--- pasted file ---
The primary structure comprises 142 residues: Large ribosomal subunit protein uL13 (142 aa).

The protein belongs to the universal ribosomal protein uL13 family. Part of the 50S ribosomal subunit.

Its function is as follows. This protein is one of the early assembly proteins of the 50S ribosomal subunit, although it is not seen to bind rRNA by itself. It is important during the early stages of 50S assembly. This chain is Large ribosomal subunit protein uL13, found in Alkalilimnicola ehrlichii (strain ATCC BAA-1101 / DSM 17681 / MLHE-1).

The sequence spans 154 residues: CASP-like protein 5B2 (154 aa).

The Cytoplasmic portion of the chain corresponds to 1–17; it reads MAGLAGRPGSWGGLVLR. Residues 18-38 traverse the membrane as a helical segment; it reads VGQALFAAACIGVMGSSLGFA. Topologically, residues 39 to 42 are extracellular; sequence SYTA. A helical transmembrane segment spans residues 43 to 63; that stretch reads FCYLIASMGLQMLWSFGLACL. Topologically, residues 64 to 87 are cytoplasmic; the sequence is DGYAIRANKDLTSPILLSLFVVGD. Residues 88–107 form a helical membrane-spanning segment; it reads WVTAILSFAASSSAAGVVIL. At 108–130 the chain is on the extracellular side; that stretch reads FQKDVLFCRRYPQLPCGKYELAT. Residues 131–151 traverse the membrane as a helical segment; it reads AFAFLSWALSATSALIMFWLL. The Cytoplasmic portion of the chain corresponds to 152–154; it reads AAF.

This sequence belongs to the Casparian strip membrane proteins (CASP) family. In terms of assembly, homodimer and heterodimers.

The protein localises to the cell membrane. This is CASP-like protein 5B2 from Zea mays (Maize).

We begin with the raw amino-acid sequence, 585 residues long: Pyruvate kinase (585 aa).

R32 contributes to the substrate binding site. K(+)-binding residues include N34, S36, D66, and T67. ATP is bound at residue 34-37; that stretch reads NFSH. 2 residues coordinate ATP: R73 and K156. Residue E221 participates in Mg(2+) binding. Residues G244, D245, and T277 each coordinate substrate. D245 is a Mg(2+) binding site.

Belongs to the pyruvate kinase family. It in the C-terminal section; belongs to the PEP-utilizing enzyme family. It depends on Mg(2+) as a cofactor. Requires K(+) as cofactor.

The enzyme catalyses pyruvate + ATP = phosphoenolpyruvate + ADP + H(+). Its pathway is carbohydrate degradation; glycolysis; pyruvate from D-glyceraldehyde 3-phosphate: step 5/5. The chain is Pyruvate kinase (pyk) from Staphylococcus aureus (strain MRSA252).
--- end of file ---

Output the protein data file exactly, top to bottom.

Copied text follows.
The primary structure comprises 142 residues: Large ribosomal subunit protein uL13 (142 aa).

The protein belongs to the universal ribosomal protein uL13 family. Part of the 50S ribosomal subunit.

Its function is as follows. This protein is one of the early assembly proteins of the 50S ribosomal subunit, although it is not seen to bind rRNA by itself. It is important during the early stages of 50S assembly. This chain is Large ribosomal subunit protein uL13, found in Alkalilimnicola ehrlichii (strain ATCC BAA-1101 / DSM 17681 / MLHE-1).

The sequence spans 154 residues: CASP-like protein 5B2 (154 aa).

The Cytoplasmic portion of the chain corresponds to 1–17; it reads MAGLAGRPGSWGGLVLR. Residues 18-38 traverse the membrane as a helical segment; it reads VGQALFAAACIGVMGSSLGFA. Topologically, residues 39 to 42 are extracellular; sequence SYTA. A helical transmembrane segment spans residues 43 to 63; that stretch reads FCYLIASMGLQMLWSFGLACL. Topologically, residues 64 to 87 are cytoplasmic; the sequence is DGYAIRANKDLTSPILLSLFVVGD. Residues 88–107 form a helical membrane-spanning segment; it reads WVTAILSFAASSSAAGVVIL. At 108–130 the chain is on the extracellular side; that stretch reads FQKDVLFCRRYPQLPCGKYELAT. Residues 131–151 traverse the membrane as a helical segment; it reads AFAFLSWALSATSALIMFWLL. The Cytoplasmic portion of the chain corresponds to 152–154; it reads AAF.

This sequence belongs to the Casparian strip membrane proteins (CASP) family. In terms of assembly, homodimer and heterodimers.

The protein localises to the cell membrane. This is CASP-like protein 5B2 from Zea mays (Maize).

We begin with the raw amino-acid sequence, 585 residues long: Pyruvate kinase (585 aa).

R32 contributes to the substrate binding site. K(+)-binding residues include N34, S36, D66, and T67. ATP is bound at residue 34-37; that stretch reads NFSH. 2 residues coordinate ATP: R73 and K156. Residue E221 participates in Mg(2+) binding. Residues G244, D245, and T277 each coordinate substrate. D245 is a Mg(2+) binding site.

Belongs to the pyruvate kinase family. It in the C-terminal section; belongs to the PEP-utilizing enzyme family. It depends on Mg(2+) as a cofactor. Requires K(+) as cofactor.

The enzyme catalyses pyruvate + ATP = phosphoenolpyruvate + ADP + H(+). Its pathway is carbohydrate degradation; glycolysis; pyruvate from D-glyceraldehyde 3-phosphate: step 5/5. The chain is Pyruvate kinase (pyk) from Staphylococcus aureus (strain MRSA252).